Italy showed little sign of succeeding on Wednesday, with major parties calling instead for repeat elections in July – a vote investors fear could become a de facto referendum on the euro.
Prime minister-designate Carlo Cottarelli, tasked by the head of state with calming political turmoil and overseeing fresh elections after the summer, has failed so far to find support from any major party for even a stopgap administration.
Cottarelli met the head of state, President Sergio Mattarella, on Wednesday morning for brief informal talks, a presidential source said. The source did not elaborate.
The major parties are calling instead for President Sergio Mattarella to dissolve parliament immediately and send the euro zone’s third-largest economy back to the polls on July 29, less than four months after the inconclusive March 4 vote.
The situation, though, remained fluid and unpredictable with some Italian newspapers holding out the prospect of a last-minute deal to avoid repeat elections and installing a ruling coalition of the two anti-establishment parties.
The deadlock follows an aborted attempt by the 5-Star Movement and right-wing League to form a government.
They dropped the plan at the weekend when Mattarella vetoed their choice of a eurosceptic as economy minister and any 11th-hour compromise between the president and the two parties would likely involve the omission of 81-year-old Paolo Savona from their proposed line-up.
If there is a repeat election, it would likely focus on the ideas of Savona who has argued Italy should be ready to quit the euro zone. Opinion polls show a snap election is also likely to deliver an even stronger anti-establishment vote.
A new opinion poll showed the League, which argues that fiscal rules governing the euro zone are “enslaving” Italians, would boost its share of the vote to a quarter, from around 17 percent on March 4.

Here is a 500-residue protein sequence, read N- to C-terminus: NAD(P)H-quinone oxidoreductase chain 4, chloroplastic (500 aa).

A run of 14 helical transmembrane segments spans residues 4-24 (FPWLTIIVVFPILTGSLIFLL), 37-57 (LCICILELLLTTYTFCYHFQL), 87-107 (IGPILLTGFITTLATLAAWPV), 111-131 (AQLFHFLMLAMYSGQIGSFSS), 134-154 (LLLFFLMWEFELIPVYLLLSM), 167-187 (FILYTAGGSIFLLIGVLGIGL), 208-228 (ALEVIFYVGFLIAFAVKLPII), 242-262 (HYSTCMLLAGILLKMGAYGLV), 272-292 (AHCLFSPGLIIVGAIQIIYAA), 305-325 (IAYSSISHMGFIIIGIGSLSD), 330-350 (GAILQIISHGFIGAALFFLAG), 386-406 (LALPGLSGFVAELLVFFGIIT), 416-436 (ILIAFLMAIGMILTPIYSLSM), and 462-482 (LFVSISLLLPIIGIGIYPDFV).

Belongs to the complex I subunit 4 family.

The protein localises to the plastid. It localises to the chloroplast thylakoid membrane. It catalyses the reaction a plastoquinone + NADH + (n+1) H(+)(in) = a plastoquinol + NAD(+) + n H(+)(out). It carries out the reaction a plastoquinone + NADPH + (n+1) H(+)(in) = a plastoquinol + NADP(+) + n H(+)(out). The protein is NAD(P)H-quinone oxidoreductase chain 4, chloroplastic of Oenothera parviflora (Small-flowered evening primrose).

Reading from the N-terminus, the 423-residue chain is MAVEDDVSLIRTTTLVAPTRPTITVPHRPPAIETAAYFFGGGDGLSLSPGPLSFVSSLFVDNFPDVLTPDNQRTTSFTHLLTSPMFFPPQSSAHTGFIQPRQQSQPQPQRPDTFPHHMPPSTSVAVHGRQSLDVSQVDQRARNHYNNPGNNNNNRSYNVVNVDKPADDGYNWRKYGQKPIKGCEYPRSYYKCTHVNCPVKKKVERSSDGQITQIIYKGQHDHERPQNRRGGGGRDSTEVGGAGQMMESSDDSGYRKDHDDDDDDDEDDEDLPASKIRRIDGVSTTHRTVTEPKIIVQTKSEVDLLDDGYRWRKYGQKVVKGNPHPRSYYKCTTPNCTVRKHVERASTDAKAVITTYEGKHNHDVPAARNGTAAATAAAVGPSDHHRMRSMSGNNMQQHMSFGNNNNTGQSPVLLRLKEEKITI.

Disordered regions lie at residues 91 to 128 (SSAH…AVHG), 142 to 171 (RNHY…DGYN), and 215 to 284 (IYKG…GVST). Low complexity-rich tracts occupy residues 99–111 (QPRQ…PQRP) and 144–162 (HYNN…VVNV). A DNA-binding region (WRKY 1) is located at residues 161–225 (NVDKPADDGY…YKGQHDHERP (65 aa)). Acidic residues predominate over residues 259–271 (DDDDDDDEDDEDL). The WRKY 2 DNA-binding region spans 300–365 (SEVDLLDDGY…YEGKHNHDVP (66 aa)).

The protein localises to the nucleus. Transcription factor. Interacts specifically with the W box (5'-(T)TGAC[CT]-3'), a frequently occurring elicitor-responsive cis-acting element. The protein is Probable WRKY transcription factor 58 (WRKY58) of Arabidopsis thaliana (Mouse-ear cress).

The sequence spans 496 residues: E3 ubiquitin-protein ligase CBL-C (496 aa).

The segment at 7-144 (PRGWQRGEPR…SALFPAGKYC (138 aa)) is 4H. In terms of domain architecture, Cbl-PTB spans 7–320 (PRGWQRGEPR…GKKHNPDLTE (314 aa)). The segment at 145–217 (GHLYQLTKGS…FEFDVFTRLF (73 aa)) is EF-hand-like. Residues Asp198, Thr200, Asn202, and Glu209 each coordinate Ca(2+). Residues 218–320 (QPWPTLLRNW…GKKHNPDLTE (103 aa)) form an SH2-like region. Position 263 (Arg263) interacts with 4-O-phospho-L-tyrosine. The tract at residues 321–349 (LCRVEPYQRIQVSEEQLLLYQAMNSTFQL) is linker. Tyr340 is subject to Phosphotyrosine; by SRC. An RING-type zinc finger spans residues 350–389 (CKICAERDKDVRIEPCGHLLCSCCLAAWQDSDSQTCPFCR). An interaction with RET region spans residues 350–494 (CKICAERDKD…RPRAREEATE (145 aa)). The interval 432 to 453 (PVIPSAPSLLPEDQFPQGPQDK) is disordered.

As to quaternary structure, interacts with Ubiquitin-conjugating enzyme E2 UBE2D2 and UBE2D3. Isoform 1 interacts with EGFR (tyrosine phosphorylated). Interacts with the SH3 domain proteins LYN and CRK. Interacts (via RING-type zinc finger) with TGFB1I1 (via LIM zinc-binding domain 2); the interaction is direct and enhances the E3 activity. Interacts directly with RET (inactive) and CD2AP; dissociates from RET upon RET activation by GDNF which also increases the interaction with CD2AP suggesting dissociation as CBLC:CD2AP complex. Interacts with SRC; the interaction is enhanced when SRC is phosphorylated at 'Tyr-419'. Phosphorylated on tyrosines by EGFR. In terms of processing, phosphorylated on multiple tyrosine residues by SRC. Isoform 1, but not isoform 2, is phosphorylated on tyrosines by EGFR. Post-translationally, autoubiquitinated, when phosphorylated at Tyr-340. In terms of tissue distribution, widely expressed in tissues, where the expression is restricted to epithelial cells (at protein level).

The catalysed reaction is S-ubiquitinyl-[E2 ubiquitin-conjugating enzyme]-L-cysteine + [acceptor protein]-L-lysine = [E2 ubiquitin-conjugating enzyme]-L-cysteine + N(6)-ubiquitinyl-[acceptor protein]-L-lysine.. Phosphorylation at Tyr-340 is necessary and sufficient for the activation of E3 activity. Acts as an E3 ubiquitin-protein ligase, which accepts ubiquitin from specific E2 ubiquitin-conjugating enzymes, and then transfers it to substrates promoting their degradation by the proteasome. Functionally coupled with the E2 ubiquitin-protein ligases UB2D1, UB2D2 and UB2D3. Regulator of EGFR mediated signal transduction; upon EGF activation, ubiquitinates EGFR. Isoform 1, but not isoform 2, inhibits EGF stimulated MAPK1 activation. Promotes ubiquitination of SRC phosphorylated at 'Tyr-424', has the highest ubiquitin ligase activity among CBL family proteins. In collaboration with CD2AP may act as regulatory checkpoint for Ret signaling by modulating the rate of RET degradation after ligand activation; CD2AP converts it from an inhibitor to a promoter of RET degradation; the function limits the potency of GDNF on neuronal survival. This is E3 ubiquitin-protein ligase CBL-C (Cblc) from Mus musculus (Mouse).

The IPSOS poll, in the Corriere della Sera newspaper, showed support for the League’s would-be coalition partner, the 5-Star Movement, steady at about 32.6 percent — implying a much more comfortable majority if the pair were to try again to govern.
That prospect has rocked financial markets, with the euro sinking to multi-month lows on fears that snap elections would lead to a eurosceptic government in Rome.
Italian government bonds, which suffered one of its most dramatic speculative attacks in years on Tuesday, found some support from local investors on Wednesday.
The yield on 10-year bonds edged away from four-year highs and two-year yields, the focus of earlier attacks, also fell.
Mattarella designated Cottarelli, a former International Monetary Fund official, as interim prime minister this week, with a view to holding a new vote between September and early 2019.
But sources close to some of Italy’s main parties said late on Tuesday that there was now a chance the president could dissolve parliament in the coming days and send Italians back to the polls as early as July 29.